I might be battling traveler’s cold…or bronchitis…or the plague, depending on how I’m feeling at the moment, but this year’s SEMA was a very interesting and varied grab-bag of vehicles in my eyes. There was a lot of the usual too-pretty, expensive cars with rims and models, and there was the fleet of bro-dozers to contend with, but what I did find, I liked…a LOT. Not in the “oh, that’s cool…” sense, but where I’d stop and check things out over and over and over again just to make sure there wasn’t a detail that I missed. I didn’t shoot many photos this year compared to other years of just random cars (Brian and Chad got a lot of them already, which you can see in the galleries we have up) but for what it’s worth, here’s my top 11 choices from SEMA 2017. Did I get it right or wrong? Tell me below!
11. Plowboy Diesel’s 1970 Dodge D-200 Sweptline, “Project Rollin’ Charcoal”
I almost missed this truck. Seriously, I somehow almost missed a 1970 Dodge with two twin-turbocharged Cummins twelve-valves in the engine bay. As I was roaming by the green Dodge with the well-aged paint, I overheard a conversation about how the intercooler was one massive unit mounted up front. I paid attention to that, turned, and had started walking away when my brain, jet-lagged from the trip, noted two rows of covers. “Wait a f***ing minute…”
What really gets me about the Dodge isn’t the over-the-top build idea. It’s cool, don’t get me wrong. It’s that if you shut the hood, throw a tonneau cover over the bed, and don’t take a tape measurer to the floor of the cab, you’d never suspect a thing. You’d write it off as a Cummins-swapped D-series, missing the small tricks that makes this build so neat.
10. Suzy Bauter’s 1963 Rambler American 220, “The Flare Witch Project”
Suzy’s Rambler isn’t here just because it’s cool, or as a quick follow-up to the preview that we brought you a couple of months ago. Her car is here because this little Rambler was a magnet for just about any and everybody you could imagine walking the floor. I often stopped by the Spectre booth to check up on her and see how things were going and more often than not, someone was there asking questions or snapping photos. From teenage kids to the Hoonigan team, YouTube personalities, foreign media, and other builders, the Rambler brought them all in like a porch light draws moths. Just wait until they get a load of her autocrossing the living wee out of this car…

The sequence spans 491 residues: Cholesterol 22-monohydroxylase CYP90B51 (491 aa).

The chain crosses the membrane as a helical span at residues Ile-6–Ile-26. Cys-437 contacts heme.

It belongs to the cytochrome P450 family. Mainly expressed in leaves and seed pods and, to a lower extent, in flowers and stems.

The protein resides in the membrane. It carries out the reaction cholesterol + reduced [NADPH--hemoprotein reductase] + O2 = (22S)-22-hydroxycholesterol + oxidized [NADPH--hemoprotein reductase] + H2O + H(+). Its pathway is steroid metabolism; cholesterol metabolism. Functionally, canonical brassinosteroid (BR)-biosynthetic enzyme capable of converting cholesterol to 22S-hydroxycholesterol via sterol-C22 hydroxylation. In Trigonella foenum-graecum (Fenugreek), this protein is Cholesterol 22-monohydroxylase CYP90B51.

9. Mark Stielow’s 1969 Chevrolet Camaro by Sled Alley
“They’re only original once.” They sure are, and no, Stielow’s car isn’t original at all. It’s built like any of the other Camaros the guy is known for, to go fast, handle well and to look good while doing it all. But here, it’s the small touches that keep the car looking like a used-lot find circa 1981. The well-worn green paint is perfect, and so is the gatorgrain vinyl roof treatment. The factory “307” emblems, the nose stripe, and even the faked dealership badge on the tailpan of the car makes you think that Stielow found an impossibly nice but well-weathered 1969 Camaro and proceeded to upgrade it for track duty. On appearances alone, this car is awesome.
8. 1970s Porsche 911
Over near the Superformance display sat an unmodified, straightforward Porsche 911. It looked like it had been dragged out of the garage and parked at the show, left alone in the sun. Porsche? At SEMA? Unmodified? Whoa…what was the deal here? I didn’t find out until I was leaving the show to go back to the hotel on Friday afternoon. I was chatting with a young man who was curious about the Drift Cobra when he mentioned that he was the son of the father-son project that this car is the root of.
(I wish I could tell you more, but the early onset of the Las Vegas Plague was providing the headache from hell. Either way, it was nice to see a basic Porsche being enjoyed and restored.)
7. Rtech Fabrications’ 1972 Chevrolet C-50 There’s always at least one good vehicle to balance out the cringeworthy offerings in the South Hall, and this Chevy C-50 was it. Is this Lohnes-bait or what? The quick rundown: stretched into a crew cab, modified 2010 GMC seats, 12-valve Cummins, NV4500 five-speed into an NP205 transfer case, and one ton GM axles. The interior and exterior recall the Chevrolet Cheyenne top-line pickups, and I’m willing to bet that the first time Brian saw this thing in person, he whimpered just a little bit. Hell, I did too. No shame there.
6. 1969 Dodge Charger, “Defector” by Ringbrothers